RFCs for Dash.app

I recently (re)discovered Dash, an OS X application that provides offline access to a number of popular documentation sets. I had done something similar myself many years ago by mirroring the php.net website locally, but Dash provides a much better UI, provides good search functionality, and integrates nicely with text editors and launchers like Alfred. For me, having the offline access during my daily commute, as well as the ability to search directly from Alfred made this well worth the twenty bucks it costs.

One documentation set that was missing however was RFCs published by the IETF. I regularly find myself wanting to reference the specifications for things like HTTP, timestamps, or URIs. So this week I put together a Dash docset that includes every published RFC, indexed and marked up so that Dash can display tables of contents. It looks something like this:


It’s certainly not small… the expanded archive weighs a little over 500 MB. But it’s really nice to have readily available if you reference RFCs a lot. You can install the docset directly into Dash or find it on GitHub.

Using HSTS with HTTP requests

At IndieWebCamp this last weekend, Ryan Barrett noted that he serves both secure and non-secure traffic on snarfed.org, and that instead of redirecting non-secure URLs to their secure equivalents, he sends an HSTS header for all content. That way, browsers that understand HSTS will eventually start switching over to the secure version of his site. I thought this was certainly a clever way to maintain support for older browsers that don’t support SNI (IE on Windows XP, mainly), but I mentioned that I was pretty sure that you weren’t supposed to do that. I couldn’t remember where I read that, and it turns out it’s right out of RFC 6797 (section 7.2 to be exact):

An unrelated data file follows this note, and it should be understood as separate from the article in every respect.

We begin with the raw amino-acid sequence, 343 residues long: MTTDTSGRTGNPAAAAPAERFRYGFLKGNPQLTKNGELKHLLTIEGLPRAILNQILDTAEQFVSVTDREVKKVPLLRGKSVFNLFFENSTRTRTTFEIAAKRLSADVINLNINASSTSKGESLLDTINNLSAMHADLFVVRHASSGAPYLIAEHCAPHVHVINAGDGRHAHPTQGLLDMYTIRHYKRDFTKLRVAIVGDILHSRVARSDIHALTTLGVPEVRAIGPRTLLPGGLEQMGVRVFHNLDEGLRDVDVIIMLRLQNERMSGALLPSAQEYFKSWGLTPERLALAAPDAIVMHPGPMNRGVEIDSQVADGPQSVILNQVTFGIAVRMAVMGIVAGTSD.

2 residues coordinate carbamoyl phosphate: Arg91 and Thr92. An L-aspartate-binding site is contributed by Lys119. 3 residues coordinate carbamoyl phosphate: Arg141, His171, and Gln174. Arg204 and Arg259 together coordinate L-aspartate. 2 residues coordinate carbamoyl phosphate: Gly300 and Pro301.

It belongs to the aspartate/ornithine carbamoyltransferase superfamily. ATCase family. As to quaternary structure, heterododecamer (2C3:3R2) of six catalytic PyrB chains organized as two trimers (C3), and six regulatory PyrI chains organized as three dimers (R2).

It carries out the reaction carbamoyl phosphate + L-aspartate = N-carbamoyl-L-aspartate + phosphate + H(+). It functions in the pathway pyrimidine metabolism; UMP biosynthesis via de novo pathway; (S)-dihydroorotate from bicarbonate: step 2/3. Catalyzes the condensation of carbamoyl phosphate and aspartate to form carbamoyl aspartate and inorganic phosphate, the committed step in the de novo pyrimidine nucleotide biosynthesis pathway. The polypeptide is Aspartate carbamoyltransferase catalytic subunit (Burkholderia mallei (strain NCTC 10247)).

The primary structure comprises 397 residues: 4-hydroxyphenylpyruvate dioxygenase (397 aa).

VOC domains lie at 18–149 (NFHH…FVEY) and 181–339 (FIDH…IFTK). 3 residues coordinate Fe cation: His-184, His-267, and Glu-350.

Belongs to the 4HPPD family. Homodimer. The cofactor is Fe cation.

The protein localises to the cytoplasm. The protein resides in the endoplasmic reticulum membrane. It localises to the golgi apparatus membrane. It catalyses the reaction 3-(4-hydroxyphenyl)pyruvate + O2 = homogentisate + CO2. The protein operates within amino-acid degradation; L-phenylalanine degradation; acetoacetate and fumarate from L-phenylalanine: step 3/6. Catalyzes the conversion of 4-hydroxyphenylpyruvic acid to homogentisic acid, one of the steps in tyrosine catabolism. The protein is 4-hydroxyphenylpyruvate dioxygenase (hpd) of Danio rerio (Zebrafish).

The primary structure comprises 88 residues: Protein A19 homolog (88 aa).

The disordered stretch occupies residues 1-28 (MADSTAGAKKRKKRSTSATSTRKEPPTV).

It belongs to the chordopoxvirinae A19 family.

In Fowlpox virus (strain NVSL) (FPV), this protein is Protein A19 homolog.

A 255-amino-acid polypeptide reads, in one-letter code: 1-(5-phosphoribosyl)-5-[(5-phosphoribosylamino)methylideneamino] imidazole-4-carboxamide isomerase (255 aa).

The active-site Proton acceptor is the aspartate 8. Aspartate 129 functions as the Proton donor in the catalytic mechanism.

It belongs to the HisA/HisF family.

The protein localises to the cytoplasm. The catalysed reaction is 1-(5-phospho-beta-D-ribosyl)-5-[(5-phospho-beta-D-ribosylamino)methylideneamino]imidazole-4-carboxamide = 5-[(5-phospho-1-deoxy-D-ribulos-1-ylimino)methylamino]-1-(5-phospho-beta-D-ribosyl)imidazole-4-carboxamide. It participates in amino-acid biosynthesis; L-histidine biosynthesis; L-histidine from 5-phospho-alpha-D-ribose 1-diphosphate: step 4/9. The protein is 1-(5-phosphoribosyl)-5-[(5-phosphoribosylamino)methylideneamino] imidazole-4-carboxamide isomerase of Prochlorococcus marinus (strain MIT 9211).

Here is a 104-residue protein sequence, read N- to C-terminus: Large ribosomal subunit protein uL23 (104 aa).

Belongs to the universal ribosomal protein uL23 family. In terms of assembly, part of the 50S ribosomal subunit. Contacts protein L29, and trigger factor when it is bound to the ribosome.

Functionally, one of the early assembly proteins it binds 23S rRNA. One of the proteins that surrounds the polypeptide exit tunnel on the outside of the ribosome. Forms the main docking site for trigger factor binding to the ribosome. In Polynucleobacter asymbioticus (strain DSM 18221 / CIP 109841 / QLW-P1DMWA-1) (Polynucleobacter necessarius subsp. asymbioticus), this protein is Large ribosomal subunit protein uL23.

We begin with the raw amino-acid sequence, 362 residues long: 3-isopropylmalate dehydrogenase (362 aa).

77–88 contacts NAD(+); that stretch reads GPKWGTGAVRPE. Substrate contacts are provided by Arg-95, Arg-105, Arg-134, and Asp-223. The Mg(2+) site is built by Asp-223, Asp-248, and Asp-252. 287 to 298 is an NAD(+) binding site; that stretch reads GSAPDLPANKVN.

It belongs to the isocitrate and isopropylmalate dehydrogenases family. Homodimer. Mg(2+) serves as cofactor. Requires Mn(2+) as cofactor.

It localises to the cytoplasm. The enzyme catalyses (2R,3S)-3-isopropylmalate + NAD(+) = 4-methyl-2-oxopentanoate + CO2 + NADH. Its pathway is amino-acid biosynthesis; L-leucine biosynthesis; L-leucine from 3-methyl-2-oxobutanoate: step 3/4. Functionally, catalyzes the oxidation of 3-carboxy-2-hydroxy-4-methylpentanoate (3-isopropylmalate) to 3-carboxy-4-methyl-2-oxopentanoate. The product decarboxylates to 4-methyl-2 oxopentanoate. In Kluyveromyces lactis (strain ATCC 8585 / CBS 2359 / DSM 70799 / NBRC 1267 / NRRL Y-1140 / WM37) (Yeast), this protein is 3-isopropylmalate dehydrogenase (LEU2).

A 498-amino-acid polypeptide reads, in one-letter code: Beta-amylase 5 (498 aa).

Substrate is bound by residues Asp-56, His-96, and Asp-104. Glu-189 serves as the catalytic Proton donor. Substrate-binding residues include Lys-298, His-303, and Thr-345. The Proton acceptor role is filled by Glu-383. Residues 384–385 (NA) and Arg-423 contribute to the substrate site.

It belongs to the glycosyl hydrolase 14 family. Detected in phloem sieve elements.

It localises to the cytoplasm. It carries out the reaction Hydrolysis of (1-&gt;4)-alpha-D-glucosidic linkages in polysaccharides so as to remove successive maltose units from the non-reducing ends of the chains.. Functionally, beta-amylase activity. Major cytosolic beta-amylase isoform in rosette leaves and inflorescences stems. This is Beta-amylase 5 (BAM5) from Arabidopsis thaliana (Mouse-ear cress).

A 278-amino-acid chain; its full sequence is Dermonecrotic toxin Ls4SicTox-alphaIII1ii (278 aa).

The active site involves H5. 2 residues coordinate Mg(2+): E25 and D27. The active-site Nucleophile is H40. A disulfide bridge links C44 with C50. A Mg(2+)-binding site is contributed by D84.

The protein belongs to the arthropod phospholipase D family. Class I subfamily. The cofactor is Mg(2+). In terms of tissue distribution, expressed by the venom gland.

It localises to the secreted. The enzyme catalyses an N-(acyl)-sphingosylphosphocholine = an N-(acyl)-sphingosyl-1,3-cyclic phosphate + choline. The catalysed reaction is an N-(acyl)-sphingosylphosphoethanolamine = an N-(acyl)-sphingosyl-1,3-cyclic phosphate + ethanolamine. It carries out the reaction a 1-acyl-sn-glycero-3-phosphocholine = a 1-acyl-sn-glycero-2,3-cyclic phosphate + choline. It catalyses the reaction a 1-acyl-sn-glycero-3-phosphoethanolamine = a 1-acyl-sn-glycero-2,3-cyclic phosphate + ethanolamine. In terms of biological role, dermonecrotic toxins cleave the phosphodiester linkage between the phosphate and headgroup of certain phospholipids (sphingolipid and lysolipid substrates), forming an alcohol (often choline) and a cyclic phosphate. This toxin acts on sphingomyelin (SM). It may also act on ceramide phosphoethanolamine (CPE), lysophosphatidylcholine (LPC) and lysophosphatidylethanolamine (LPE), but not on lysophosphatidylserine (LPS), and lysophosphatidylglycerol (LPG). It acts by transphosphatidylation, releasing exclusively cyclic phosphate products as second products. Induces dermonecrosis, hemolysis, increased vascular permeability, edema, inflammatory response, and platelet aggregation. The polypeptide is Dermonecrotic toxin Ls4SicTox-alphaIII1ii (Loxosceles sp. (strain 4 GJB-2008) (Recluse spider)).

An HSTS Host MUST NOT include the STS header field in HTTP responses conveyed over non-secure transport.

And this makes sense. The whole point of the header is to indicate to clients that they should always use a secure transport. If that’s true, then you shouldn’t ever send any content over non-secure channels. There’s no real way to indicate that a secure option is available and is preferable, but not force clients to use it.

Display likes in a facepile

This weekend I got webmentions working on my site again, and now thanks to brid.gy I have Twitter likes, Google +1s, etc feeding back into my site. By default though, they display as normal WordPress comments. Tonight, I got them displaying as a facepile. For example, see the bottom of my IndieWebCamp 2014 post.

There’s still more I’d like to do with the UI, and the code needs to be cleaned up quite a bit so I can start sending it upstream, but if anyone wants to take a look, here’s the interesting commit.

IndieWebCamp SF 2014

There’s only a couple of hours left in IndieWebCamp SF 2014, and it’s been a really productive weekend.

I mostly got Webmentions working last year, but my implementation wasn’t good enough that it stuck… I ending up disabling things before too long. This year, the WordPress plugin is in much better shape, I’m using a much better WordPress theme (Genesis), and brid.gy exists to bridge my site with various silos. Now, interactions on Google+, Facebook, and Twitter are retrieved by brid.gy, converted to webmentions, sent to my site, and stored as local comments. There’s still a little work to do to have likes and +1s to be displayed as a facepile, rather than a regular comment, but it’s definitely good enough for now.

We also spent a lot of time talking through the challenges of running a site with HTTPS, and what levels of SSL support people should try to achieve and where that fits in with IndieMark. I’m not sure if all the notes have made it into the wiki yet, but the etherpad from the session is here.

Finally, I really came to realize that we have a long way to go to make it easier for WordPress users to get set up on the indie web. Though I’m happy to report that Dan Gillmor, Scott Jenson, and Darius Dunlap also got their WordPress sites up and running with webmentions and brid.gy.